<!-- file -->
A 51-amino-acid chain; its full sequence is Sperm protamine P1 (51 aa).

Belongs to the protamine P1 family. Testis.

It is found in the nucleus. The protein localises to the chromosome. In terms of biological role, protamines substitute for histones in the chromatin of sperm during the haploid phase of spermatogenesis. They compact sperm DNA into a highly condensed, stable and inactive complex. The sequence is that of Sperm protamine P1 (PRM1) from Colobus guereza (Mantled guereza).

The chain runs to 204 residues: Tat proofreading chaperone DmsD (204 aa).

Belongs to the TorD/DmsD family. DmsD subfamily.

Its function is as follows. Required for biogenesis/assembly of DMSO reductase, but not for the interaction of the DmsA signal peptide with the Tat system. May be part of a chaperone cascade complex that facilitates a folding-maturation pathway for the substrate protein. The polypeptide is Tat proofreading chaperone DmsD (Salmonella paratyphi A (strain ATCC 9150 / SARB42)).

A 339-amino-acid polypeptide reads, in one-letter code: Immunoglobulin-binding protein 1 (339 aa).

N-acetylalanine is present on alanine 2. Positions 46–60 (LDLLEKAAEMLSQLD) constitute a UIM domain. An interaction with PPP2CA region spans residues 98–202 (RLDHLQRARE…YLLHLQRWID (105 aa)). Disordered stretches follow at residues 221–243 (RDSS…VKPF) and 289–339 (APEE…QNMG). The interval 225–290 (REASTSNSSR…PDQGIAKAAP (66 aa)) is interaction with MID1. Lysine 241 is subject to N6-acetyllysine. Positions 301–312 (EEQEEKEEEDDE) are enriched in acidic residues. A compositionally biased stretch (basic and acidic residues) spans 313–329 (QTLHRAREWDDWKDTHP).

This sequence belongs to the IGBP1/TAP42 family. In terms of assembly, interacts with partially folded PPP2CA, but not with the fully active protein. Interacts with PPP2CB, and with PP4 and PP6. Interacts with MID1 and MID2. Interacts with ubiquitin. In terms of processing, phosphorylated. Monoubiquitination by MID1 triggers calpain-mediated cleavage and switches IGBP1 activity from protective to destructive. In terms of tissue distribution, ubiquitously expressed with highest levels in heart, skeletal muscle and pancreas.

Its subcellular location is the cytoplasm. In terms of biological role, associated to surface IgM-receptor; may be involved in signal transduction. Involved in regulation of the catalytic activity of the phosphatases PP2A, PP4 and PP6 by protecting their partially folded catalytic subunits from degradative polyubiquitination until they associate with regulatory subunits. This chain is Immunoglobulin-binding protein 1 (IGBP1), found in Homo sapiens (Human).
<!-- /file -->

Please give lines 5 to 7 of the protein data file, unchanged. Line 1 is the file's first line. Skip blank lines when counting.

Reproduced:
Belongs to the TorD/DmsD family. DmsD subfamily.

Its function is as follows. Required for biogenesis/assembly of DMSO reductase, but not for the interaction of the DmsA signal peptide with the Tat system. May be part of a chaperone cascade complex that facilitates a folding-maturation pathway for the substrate protein. The polypeptide is Tat proofreading chaperone DmsD (Salmonella paratyphi A (strain ATCC 9150 / SARB42)).

A 339-amino-acid polypeptide reads, in one-letter code: Immunoglobulin-binding protein 1 (339 aa).